Most "collectible" system?

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JustLikeHeaven1
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Joined: December 31st, 1969, 7:00 pm

Most "collectible" system?

Postby JustLikeHeaven1 » December 9th, 2005, 9:44 pm

I actually sent away for a new 72 pin connector back in highschool (6-7 years ago) and it was kind of a pain to install myself.  Yet my NES works like new and I can't complain.  Best five bucks I've ever spent!

Sketch Turner

Most "collectible" system?

Postby Sketch Turner » December 9th, 2005, 10:15 pm

[QUOTE=JustLikeHeaven] On the other hand the library for the PS1 is frickin HUGE....pretty much to the point where you have to know exactly what you want or else you could end up with a worthless disc that will one day serve as a fully functional drink coaster. [/QUOTE]
That's exactly why many gamers have something against the PS1/2. And those trash-rag game magazines don't make things any better. There are awesome games for the PS2, it's just not always easy to know what they are. There's so much junk that it can overshadow the great. There are so many great niche titles for the ps1/2, but you have to have good sources of info to dig it up. For every lame game, there is a cool game like Top Shop or Sol Divide.

bbruzzes

Most "collectible" system?

Postby bbruzzes » December 10th, 2005, 12:06 pm

[QUOTE=Sketch Turner]One issue with old games is dead save battery. If you get a game for an oldschool system, make sure it either doesn't save or it has a password. It turns out that companies who put passwords in games had great foresight. [/QUOTE]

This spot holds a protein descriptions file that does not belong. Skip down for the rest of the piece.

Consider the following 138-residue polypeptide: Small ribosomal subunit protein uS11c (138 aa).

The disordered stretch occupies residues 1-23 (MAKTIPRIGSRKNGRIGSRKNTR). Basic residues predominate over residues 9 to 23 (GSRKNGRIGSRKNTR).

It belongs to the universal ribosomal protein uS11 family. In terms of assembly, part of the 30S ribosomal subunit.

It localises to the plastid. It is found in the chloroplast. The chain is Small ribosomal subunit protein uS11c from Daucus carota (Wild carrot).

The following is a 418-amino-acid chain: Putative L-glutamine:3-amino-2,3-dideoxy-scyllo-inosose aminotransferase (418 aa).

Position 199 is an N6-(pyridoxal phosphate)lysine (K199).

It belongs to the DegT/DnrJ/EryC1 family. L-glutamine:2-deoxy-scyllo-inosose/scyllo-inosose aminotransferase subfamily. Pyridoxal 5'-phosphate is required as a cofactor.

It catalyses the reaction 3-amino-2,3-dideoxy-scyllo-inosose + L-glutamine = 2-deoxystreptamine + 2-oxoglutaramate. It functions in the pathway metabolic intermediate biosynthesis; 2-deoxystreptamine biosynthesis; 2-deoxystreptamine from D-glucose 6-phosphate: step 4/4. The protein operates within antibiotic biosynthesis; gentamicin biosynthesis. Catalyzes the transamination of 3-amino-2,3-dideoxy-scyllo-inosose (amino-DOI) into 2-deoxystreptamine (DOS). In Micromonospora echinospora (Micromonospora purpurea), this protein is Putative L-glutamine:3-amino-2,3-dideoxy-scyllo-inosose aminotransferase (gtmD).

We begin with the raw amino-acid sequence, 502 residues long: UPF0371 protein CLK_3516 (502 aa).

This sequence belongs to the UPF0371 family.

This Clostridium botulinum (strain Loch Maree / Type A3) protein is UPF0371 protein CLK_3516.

If you get a dead save battery you can buy a security bit set on eBay to open up the cartridges. Then get a CR2032 lithium battery (which you can get for $1 at a dollar store) and you'll be able to save your games again for years!


Sketch Turner

Most "collectible" system?

Postby Sketch Turner » December 12th, 2005, 5:29 pm

[QUOTE=bbruzzes]

[QUOTE=Sketch Turner]One issue with old games is dead save battery. If you get a game for an oldschool system, make sure it either doesn't save or it has a password. It turns out that companies who put passwords in games had great foresight. [/QUOTE]

If you get a dead save battery you can buy a security bit set on eBay to open up the cartridges. Then get a CR2032 lithium battery (which you can get for $1 at a dollar store) and you'll be able to save your games again for years!

[/QUOTE]

I've heard that requires a soldering iron, also. It sounds too risky. Are there any systems that don't require soldering to replace a battery?


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VideoGameCritic
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Most "collectible" system?

Postby VideoGameCritic » December 12th, 2005, 7:49 pm

This company will do the work for you for the price:

http://www.oldschoolgamer.ca/information.aspx?SID=16

For you SNES fans, there's a "game saver" device that runs on batteries.  Not sure if it works.



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